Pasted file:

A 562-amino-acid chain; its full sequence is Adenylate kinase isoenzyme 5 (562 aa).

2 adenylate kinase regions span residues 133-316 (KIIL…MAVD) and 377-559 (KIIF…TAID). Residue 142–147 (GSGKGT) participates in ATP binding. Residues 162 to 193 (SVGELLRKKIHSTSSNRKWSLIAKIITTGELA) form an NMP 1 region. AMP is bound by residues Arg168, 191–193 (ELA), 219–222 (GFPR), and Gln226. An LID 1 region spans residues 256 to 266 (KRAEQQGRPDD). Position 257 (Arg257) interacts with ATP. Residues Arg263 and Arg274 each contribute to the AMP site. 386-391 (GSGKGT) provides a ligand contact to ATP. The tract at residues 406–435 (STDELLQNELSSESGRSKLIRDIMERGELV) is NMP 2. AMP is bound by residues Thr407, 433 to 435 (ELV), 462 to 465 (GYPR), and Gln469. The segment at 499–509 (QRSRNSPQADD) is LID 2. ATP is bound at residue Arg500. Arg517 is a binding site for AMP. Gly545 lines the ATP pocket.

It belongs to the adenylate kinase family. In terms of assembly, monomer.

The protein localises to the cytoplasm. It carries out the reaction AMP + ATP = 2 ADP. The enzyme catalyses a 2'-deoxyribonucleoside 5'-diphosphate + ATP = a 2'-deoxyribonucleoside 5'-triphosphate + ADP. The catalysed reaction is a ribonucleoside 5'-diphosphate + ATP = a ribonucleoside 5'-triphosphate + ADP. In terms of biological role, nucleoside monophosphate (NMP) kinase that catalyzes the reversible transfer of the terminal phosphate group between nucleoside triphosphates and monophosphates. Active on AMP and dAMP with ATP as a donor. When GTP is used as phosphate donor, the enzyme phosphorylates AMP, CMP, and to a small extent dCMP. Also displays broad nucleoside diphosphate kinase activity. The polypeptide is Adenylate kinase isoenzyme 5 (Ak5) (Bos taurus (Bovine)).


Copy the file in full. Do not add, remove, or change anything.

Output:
A 562-amino-acid chain; its full sequence is Adenylate kinase isoenzyme 5 (562 aa).

2 adenylate kinase regions span residues 133-316 (KIIL…MAVD) and 377-559 (KIIF…TAID). Residue 142–147 (GSGKGT) participates in ATP binding. Residues 162 to 193 (SVGELLRKKIHSTSSNRKWSLIAKIITTGELA) form an NMP 1 region. AMP is bound by residues Arg168, 191–193 (ELA), 219–222 (GFPR), and Gln226. An LID 1 region spans residues 256 to 266 (KRAEQQGRPDD). Position 257 (Arg257) interacts with ATP. Residues Arg263 and Arg274 each contribute to the AMP site. 386-391 (GSGKGT) provides a ligand contact to ATP. The tract at residues 406–435 (STDELLQNELSSESGRSKLIRDIMERGELV) is NMP 2. AMP is bound by residues Thr407, 433 to 435 (ELV), 462 to 465 (GYPR), and Gln469. The segment at 499–509 (QRSRNSPQADD) is LID 2. ATP is bound at residue Arg500. Arg517 is a binding site for AMP. Gly545 lines the ATP pocket.

It belongs to the adenylate kinase family. In terms of assembly, monomer.

The protein localises to the cytoplasm. It carries out the reaction AMP + ATP = 2 ADP. The enzyme catalyses a 2'-deoxyribonucleoside 5'-diphosphate + ATP = a 2'-deoxyribonucleoside 5'-triphosphate + ADP. The catalysed reaction is a ribonucleoside 5'-diphosphate + ATP = a ribonucleoside 5'-triphosphate + ADP. In terms of biological role, nucleoside monophosphate (NMP) kinase that catalyzes the reversible transfer of the terminal phosphate group between nucleoside triphosphates and monophosphates. Active on AMP and dAMP with ATP as a donor. When GTP is used as phosphate donor, the enzyme phosphorylates AMP, CMP, and to a small extent dCMP. Also displays broad nucleoside diphosphate kinase activity. The polypeptide is Adenylate kinase isoenzyme 5 (Ak5) (Bos taurus (Bovine)).